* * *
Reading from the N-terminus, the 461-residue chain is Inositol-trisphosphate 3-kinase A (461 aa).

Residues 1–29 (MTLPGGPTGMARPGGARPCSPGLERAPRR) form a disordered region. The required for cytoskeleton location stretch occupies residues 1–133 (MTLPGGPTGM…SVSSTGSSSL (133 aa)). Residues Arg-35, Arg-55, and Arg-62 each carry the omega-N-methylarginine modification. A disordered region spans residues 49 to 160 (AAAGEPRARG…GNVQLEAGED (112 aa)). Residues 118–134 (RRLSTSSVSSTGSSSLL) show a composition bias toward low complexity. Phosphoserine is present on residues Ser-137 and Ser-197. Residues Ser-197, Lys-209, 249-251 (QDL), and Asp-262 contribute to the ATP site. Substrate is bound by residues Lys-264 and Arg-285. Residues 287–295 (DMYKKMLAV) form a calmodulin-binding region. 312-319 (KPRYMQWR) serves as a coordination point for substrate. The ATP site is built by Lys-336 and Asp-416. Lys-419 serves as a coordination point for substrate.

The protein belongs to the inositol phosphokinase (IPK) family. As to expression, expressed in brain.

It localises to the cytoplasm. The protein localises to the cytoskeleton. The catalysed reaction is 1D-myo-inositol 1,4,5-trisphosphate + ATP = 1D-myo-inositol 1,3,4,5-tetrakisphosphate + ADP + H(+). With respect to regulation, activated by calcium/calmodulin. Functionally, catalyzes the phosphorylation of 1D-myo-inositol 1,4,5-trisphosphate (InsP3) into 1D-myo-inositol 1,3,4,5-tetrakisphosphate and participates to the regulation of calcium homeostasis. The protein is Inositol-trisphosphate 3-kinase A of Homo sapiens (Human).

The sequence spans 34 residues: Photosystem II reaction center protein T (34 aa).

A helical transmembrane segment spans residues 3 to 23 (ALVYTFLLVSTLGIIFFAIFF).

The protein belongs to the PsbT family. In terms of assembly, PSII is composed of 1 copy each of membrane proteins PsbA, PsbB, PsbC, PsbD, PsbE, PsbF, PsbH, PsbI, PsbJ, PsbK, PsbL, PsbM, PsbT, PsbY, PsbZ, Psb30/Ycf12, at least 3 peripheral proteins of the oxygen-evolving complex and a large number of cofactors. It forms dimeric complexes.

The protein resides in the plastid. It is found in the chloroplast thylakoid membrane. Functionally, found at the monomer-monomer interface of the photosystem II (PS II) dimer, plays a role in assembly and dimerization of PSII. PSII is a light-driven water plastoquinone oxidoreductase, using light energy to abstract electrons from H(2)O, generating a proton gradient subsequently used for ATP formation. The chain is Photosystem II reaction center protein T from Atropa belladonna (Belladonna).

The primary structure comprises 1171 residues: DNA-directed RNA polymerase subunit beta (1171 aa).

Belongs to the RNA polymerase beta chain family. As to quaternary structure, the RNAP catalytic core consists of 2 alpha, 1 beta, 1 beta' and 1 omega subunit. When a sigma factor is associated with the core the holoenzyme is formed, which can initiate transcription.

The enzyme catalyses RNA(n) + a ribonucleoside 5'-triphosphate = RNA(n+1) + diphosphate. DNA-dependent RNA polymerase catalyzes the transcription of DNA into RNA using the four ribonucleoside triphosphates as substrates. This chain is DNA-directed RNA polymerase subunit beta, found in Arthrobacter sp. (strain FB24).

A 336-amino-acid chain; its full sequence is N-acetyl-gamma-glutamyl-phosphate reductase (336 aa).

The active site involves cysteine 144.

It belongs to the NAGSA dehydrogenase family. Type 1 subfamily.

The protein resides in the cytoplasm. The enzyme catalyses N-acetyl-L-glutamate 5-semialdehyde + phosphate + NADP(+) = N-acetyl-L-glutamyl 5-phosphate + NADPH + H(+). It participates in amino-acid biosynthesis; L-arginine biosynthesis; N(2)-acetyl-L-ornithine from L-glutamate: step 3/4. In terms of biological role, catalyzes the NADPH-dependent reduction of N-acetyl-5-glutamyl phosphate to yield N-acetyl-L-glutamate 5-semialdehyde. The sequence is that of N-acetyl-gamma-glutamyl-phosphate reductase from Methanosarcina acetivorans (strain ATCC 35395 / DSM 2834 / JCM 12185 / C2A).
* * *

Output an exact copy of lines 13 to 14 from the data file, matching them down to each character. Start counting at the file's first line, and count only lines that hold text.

The active site involves cysteine 144.

It belongs to the NAGSA dehydrogenase family. Type 1 subfamily.